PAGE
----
Videogame review: Raven's Cry - a piratical misadventure

PUBLISHED : Saturday, 21 February, 2015, 11:13pm
UPDATED : Saturday, 21 February, 2015, 11:13pm

Raven’s Cry
TopWare Interactive

We should've known better, as Raven's Cry had been on our radar for quite some time now. It was originally announced in early 2012, with a scheduled release date of winter 2013. That didn't happen, and neither did the next three delayed dates during the past year. That's enough of a warning, and the fact that it's arrived now, during a season often considered a dumping ground for botched games, should've clued us in.

Still, we couldn't help ourselves because there's a reason why we're all attracted to open-world games: they let us live out existences that we ordinarily never would. The homicidal gangster. The open-plains outlaw. The intergalactic explorer. And here, the vicious, take-no-prisoners pirate - or at least, an atrocious attempt to simulate one.

We can deal with a game constantly crashing on us. We are OK with frame rates lagging like some jittery first-generation 3D release. And we are actually amused by the story's blatant political incorrectness. But Raven's Cry is simply just an awful game. It's almost unplayable.

Let's start on the high seas, where things are comparatively decent: you're given a surprisingly large map and adequate naval combat. Now if you could only ignore how samey everything looks and the tiny little issue of not having a clue as to how to engage in ship battles, this could be a decent standalone ship-to-ship battle game.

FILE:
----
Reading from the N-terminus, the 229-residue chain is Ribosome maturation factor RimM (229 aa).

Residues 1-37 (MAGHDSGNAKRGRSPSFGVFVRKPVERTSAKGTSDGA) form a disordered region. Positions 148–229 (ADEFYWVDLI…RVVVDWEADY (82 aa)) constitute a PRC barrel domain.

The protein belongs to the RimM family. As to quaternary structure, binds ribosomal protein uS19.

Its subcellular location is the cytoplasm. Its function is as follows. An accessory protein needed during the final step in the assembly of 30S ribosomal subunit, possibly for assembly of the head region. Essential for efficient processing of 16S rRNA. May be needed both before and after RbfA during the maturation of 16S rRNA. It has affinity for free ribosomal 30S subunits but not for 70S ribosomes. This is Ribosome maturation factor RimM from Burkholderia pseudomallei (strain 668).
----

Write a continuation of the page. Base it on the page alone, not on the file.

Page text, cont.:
Things take a turn for the awful when players crash feet-first onto land. We realise that most pirates were, more often than not, drunk, but the camera system here is ridiculous, and rarely if ever does your character walk in a straight line. On those fluke occasions that you somehow find your way into the right position, the control response is so poor that you're sliced to pieces before swordplay even starts.

We won't even get started on the story, where seemingly only half the dialogue has been recorded and sound design constantly jumps in and out like some bizarre art-house nightmare. No amount of delays could've made this game worth a play, let alone a purchase. Raven's Cry isn't just unfinished - it's barely even begun.

If you're looking for the closest approximation to an open-world pirate adventure, try last year's Assassin's Creed: Rogue. It's far from perfect, but at least it won't make you smash your screen with a makeshift hook-hand.